Finding The Best Place To Stay In Hampi
There are plenty of great places to stay in Hampi, and though many travellers opt to stay in nearby Hospet (where the train pulls in), those that make it on to Hampi are rewarded by a quieter and far more atmospheric stay amid the stunning landscapes that make Hampi so unique. Staying in Hampi, visitors may also forgo the daily drive-in-to-see-the-ruins that people remaining in Hospet must face.
If you stay in Hampi or Virupapuragadda (just across the river) you will find basic accommodation options, mainly suited to backpackers. Even though Hospet has some more up-market hotels, the town itself is noisy, dusty and in my opinion, generally not worth it!
Staying in the Village of Hampi
In the shadow of the Virupaksha Temple, the small village of Hampi is a jumble of narrow streets, market stalls, rooftop restaurants and slightly ramshackle houses, many of which have been converted into guesthouses. Here you are perfectly placed to observe the early morning activities at the temple, or take a climb up Matanga Hill in time for sunset. A beautiful walk north-east downstream along the banks of the Tungabhadra River will take you to the Vitthala Temple.
If you decide to stay in Hampi, bear in mind that there is only one ATM in the village and it is notoriously unreliable. You may want to take enough cash to cover your stay, since the round-trip to Hospet is a gruelling one. A bus to Hospet leaves from just outsie the gates into the Main Bazaar.
Asking around at a number of guesthouses, inspecting the rooms and negotiating a deal is the usual way to find accommodation in the village of which all, it can be said, is in the budget range. Garden Paradise at the north-east end of the village is situated right by the river, and as well as offering huts to stay in, there are several beds under mosquito nets, open to the stars! Shanti Guest House is a basic but reliable opion, right beside the Virupaksha Temple Tank. Just behind, in the lanes, Gopi Guest House offers ensuite rooms and a rooftop restaurant.
Small cafes are dotted along the Hampi Bazaar offering lassis, soft drinks and south Indian fare. Within the village, restaurants cater to the tourist crowds and can be a bit hit and miss. There are some excellent establishments to be found, and some that are less memorable. Most restaurants here are on the roof - look out for Ravi's Rose for spicy Indian food or Suresh for good momos. There is an alcohol ban in Hampi village since it is a holy site, though many places will serve surreptitious beers on request.
If you are not going to stay in Hampi but want to be in the area, consider crossing the Tungabhadra river (a small coracle crosses from the Sacred Ford behind the Virupaksha Temple) to Virupapuragadda. A cluster of guesthouses, restaurants and market stalls cater for backpacking tourists, many of whom are long-stay. The buildings are more sparse than in Hampi village and are surrounded by boulder-strewn landscapes and green paddy fields.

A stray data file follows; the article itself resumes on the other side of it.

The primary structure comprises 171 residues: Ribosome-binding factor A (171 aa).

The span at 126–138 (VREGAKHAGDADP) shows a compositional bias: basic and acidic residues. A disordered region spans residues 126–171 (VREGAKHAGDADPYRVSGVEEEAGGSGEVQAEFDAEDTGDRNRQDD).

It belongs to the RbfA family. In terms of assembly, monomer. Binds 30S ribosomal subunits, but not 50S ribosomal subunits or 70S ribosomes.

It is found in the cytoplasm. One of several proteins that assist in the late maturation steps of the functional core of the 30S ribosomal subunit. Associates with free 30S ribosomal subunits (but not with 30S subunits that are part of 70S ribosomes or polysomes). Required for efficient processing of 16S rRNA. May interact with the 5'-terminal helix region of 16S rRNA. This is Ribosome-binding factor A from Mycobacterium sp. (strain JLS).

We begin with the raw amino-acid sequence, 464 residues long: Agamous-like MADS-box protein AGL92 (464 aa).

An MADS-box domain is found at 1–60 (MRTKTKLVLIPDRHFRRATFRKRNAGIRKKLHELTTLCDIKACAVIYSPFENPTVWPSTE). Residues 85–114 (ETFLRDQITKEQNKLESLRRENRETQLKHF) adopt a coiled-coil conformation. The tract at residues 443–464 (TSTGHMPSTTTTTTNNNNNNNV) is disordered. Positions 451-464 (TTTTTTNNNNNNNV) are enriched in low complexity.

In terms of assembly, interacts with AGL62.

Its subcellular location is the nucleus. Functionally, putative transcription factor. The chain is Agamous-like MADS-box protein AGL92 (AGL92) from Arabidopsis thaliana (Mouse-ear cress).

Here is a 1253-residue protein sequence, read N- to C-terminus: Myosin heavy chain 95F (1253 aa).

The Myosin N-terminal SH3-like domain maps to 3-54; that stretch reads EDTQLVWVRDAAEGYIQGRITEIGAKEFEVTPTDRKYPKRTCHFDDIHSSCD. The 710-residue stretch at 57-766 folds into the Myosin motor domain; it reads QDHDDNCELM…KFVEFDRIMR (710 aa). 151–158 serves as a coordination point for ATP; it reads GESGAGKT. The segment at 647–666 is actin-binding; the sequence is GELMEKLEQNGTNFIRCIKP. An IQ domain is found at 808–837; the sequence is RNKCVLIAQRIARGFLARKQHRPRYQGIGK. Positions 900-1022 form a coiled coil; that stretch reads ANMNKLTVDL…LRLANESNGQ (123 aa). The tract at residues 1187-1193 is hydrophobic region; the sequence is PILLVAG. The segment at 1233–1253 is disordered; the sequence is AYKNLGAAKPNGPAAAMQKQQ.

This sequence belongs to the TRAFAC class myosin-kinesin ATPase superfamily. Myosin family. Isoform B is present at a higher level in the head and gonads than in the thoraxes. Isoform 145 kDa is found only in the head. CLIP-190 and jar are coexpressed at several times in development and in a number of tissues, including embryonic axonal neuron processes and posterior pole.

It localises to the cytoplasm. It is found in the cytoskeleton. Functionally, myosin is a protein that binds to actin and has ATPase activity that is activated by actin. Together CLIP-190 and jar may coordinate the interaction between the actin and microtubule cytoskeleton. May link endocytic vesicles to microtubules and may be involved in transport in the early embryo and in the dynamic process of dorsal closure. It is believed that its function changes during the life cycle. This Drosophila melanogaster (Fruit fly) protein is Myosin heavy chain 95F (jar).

If you stay on this side of the river there are some great walks to be had - perhaps the most exciting is up to the Hanuman Temple on Anjenaya hill. If you are exploring south of the Tungabhadra, bare in mind that there are no coracle crossings back to Virupapuragadda after sunset.
The popular Goan Corner is situated amid the paddy fields north-east of the coracle crossing. It has a pleasant cafe and basic huts, some with attached bathrooms. There are many huts for rent on this side of the river and restaurants tend to be shady and at ground level. Look out for Sai Plaza for its attractive garden, or Umashankar Lodge for hot showers!
In truth, accommodation and restaurants are much of a muchness in Virupapuragadda, all well suited to the slow pace of life that backpackers in India so readily adopt!
For those who do not want to stay in Hampi, nearby Hospet offers some slightly more upmarket accommodation options and generally higher quality restaurants.
Probably the best option in Hospet is Malligi Hotel, with its economy or luxury rooms, swimming pool and two restaurants. Waves, the rooftop bar/restaurant, is a great place to come for a drink and refreshments irrespective of if you are staying at the hotel.
If you are after a/c rooms, TV and a beer garden, you may want to try Priyadarshini on MG road, between the bus stand and the railway station.
Travel in to see the ruins by taxi which your hotel will no doubt happily arrange for you, or by hiring a rickshaw which ply the streets around Hospet. There is also a cheap public bus to Hampi which leaves from MG Road, south of the train station.
Want to see more of south India's magical landscape? Kerala's emerald green hill stations, set among the Western Ghats mountain range are remote and spectacular.
Read more about travel to Hampi.
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